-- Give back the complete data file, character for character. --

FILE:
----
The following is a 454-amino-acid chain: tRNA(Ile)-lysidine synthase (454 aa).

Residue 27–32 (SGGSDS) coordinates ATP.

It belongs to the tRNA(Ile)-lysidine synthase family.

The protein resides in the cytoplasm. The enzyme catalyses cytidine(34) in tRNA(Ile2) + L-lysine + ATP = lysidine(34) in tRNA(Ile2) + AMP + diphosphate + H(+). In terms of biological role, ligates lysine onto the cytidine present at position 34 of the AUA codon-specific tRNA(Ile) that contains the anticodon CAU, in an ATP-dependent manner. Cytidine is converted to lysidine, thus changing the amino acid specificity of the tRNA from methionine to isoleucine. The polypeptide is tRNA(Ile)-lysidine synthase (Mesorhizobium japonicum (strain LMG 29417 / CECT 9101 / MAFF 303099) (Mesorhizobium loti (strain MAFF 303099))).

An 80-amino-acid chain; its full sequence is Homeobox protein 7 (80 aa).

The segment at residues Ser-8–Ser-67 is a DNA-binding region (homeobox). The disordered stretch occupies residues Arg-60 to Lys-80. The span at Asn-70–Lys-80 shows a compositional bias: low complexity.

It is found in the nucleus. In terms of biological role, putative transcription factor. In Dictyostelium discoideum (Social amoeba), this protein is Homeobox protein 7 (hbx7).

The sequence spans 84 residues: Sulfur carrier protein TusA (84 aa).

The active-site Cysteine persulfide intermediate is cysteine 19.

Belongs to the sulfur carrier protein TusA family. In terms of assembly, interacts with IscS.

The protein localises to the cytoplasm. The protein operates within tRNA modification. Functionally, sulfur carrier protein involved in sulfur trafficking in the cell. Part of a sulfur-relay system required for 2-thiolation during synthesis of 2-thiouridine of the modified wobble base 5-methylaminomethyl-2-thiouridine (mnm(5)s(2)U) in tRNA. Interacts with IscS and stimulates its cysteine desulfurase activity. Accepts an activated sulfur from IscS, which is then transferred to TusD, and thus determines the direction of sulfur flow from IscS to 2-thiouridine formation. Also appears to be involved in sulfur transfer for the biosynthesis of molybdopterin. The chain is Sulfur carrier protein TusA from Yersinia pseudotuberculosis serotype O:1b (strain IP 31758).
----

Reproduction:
The following is a 454-amino-acid chain: tRNA(Ile)-lysidine synthase (454 aa).

Residue 27–32 (SGGSDS) coordinates ATP.

It belongs to the tRNA(Ile)-lysidine synthase family.

The protein resides in the cytoplasm. The enzyme catalyses cytidine(34) in tRNA(Ile2) + L-lysine + ATP = lysidine(34) in tRNA(Ile2) + AMP + diphosphate + H(+). In terms of biological role, ligates lysine onto the cytidine present at position 34 of the AUA codon-specific tRNA(Ile) that contains the anticodon CAU, in an ATP-dependent manner. Cytidine is converted to lysidine, thus changing the amino acid specificity of the tRNA from methionine to isoleucine. The polypeptide is tRNA(Ile)-lysidine synthase (Mesorhizobium japonicum (strain LMG 29417 / CECT 9101 / MAFF 303099) (Mesorhizobium loti (strain MAFF 303099))).

An 80-amino-acid chain; its full sequence is Homeobox protein 7 (80 aa).

The segment at residues Ser-8–Ser-67 is a DNA-binding region (homeobox). The disordered stretch occupies residues Arg-60 to Lys-80. The span at Asn-70–Lys-80 shows a compositional bias: low complexity.

It is found in the nucleus. In terms of biological role, putative transcription factor. In Dictyostelium discoideum (Social amoeba), this protein is Homeobox protein 7 (hbx7).

The sequence spans 84 residues: Sulfur carrier protein TusA (84 aa).

The active-site Cysteine persulfide intermediate is cysteine 19.

Belongs to the sulfur carrier protein TusA family. In terms of assembly, interacts with IscS.

The protein localises to the cytoplasm. The protein operates within tRNA modification. Functionally, sulfur carrier protein involved in sulfur trafficking in the cell. Part of a sulfur-relay system required for 2-thiolation during synthesis of 2-thiouridine of the modified wobble base 5-methylaminomethyl-2-thiouridine (mnm(5)s(2)U) in tRNA. Interacts with IscS and stimulates its cysteine desulfurase activity. Accepts an activated sulfur from IscS, which is then transferred to TusD, and thus determines the direction of sulfur flow from IscS to 2-thiouridine formation. Also appears to be involved in sulfur transfer for the biosynthesis of molybdopterin. The chain is Sulfur carrier protein TusA from Yersinia pseudotuberculosis serotype O:1b (strain IP 31758).